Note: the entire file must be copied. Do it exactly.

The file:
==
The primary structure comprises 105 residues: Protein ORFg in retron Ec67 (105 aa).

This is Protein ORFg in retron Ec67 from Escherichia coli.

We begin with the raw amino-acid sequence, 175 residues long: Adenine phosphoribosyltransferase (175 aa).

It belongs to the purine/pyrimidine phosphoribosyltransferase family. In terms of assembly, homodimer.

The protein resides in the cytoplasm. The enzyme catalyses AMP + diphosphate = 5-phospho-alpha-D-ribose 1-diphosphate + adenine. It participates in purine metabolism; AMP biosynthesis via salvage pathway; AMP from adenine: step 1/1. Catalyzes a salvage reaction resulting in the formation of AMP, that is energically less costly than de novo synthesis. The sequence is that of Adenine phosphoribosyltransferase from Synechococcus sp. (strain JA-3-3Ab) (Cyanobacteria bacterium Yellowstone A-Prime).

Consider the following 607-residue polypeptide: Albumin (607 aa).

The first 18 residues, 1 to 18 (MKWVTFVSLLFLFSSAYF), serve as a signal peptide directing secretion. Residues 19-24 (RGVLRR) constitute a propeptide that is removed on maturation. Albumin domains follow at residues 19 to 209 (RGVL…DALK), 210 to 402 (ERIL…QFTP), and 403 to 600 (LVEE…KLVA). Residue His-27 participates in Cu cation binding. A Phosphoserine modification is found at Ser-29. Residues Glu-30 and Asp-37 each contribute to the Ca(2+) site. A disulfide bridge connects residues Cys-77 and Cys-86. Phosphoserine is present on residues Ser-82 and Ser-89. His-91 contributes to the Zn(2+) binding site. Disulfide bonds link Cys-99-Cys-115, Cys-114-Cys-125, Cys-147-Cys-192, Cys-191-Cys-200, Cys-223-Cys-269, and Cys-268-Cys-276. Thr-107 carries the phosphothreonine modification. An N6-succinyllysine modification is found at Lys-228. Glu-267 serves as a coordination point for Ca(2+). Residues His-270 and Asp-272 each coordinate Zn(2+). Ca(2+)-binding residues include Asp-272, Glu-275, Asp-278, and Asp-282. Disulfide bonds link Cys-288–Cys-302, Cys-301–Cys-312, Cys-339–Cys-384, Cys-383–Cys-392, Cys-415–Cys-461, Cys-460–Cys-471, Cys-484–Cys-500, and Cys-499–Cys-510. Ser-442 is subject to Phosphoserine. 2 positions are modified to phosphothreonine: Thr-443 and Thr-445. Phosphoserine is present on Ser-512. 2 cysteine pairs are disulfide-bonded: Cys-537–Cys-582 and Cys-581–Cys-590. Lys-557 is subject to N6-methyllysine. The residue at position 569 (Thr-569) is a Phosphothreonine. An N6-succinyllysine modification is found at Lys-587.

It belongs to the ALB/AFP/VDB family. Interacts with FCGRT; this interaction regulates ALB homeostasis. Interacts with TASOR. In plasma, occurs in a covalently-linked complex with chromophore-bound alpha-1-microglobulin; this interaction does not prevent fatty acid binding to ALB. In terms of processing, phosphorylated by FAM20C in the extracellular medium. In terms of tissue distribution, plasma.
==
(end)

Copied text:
The primary structure comprises 105 residues: Protein ORFg in retron Ec67 (105 aa).

This is Protein ORFg in retron Ec67 from Escherichia coli.

We begin with the raw amino-acid sequence, 175 residues long: Adenine phosphoribosyltransferase (175 aa).

It belongs to the purine/pyrimidine phosphoribosyltransferase family. In terms of assembly, homodimer.

The protein resides in the cytoplasm. The enzyme catalyses AMP + diphosphate = 5-phospho-alpha-D-ribose 1-diphosphate + adenine. It participates in purine metabolism; AMP biosynthesis via salvage pathway; AMP from adenine: step 1/1. Catalyzes a salvage reaction resulting in the formation of AMP, that is energically less costly than de novo synthesis. The sequence is that of Adenine phosphoribosyltransferase from Synechococcus sp. (strain JA-3-3Ab) (Cyanobacteria bacterium Yellowstone A-Prime).

Consider the following 607-residue polypeptide: Albumin (607 aa).

The first 18 residues, 1 to 18 (MKWVTFVSLLFLFSSAYF), serve as a signal peptide directing secretion. Residues 19-24 (RGVLRR) constitute a propeptide that is removed on maturation. Albumin domains follow at residues 19 to 209 (RGVL…DALK), 210 to 402 (ERIL…QFTP), and 403 to 600 (LVEE…KLVA). Residue His-27 participates in Cu cation binding. A Phosphoserine modification is found at Ser-29. Residues Glu-30 and Asp-37 each contribute to the Ca(2+) site. A disulfide bridge connects residues Cys-77 and Cys-86. Phosphoserine is present on residues Ser-82 and Ser-89. His-91 contributes to the Zn(2+) binding site. Disulfide bonds link Cys-99-Cys-115, Cys-114-Cys-125, Cys-147-Cys-192, Cys-191-Cys-200, Cys-223-Cys-269, and Cys-268-Cys-276. Thr-107 carries the phosphothreonine modification. An N6-succinyllysine modification is found at Lys-228. Glu-267 serves as a coordination point for Ca(2+). Residues His-270 and Asp-272 each coordinate Zn(2+). Ca(2+)-binding residues include Asp-272, Glu-275, Asp-278, and Asp-282. Disulfide bonds link Cys-288–Cys-302, Cys-301–Cys-312, Cys-339–Cys-384, Cys-383–Cys-392, Cys-415–Cys-461, Cys-460–Cys-471, Cys-484–Cys-500, and Cys-499–Cys-510. Ser-442 is subject to Phosphoserine. 2 positions are modified to phosphothreonine: Thr-443 and Thr-445. Phosphoserine is present on Ser-512. 2 cysteine pairs are disulfide-bonded: Cys-537–Cys-582 and Cys-581–Cys-590. Lys-557 is subject to N6-methyllysine. The residue at position 569 (Thr-569) is a Phosphothreonine. An N6-succinyllysine modification is found at Lys-587.

It belongs to the ALB/AFP/VDB family. Interacts with FCGRT; this interaction regulates ALB homeostasis. Interacts with TASOR. In plasma, occurs in a covalently-linked complex with chromophore-bound alpha-1-microglobulin; this interaction does not prevent fatty acid binding to ALB. In terms of processing, phosphorylated by FAM20C in the extracellular medium. In terms of tissue distribution, plasma.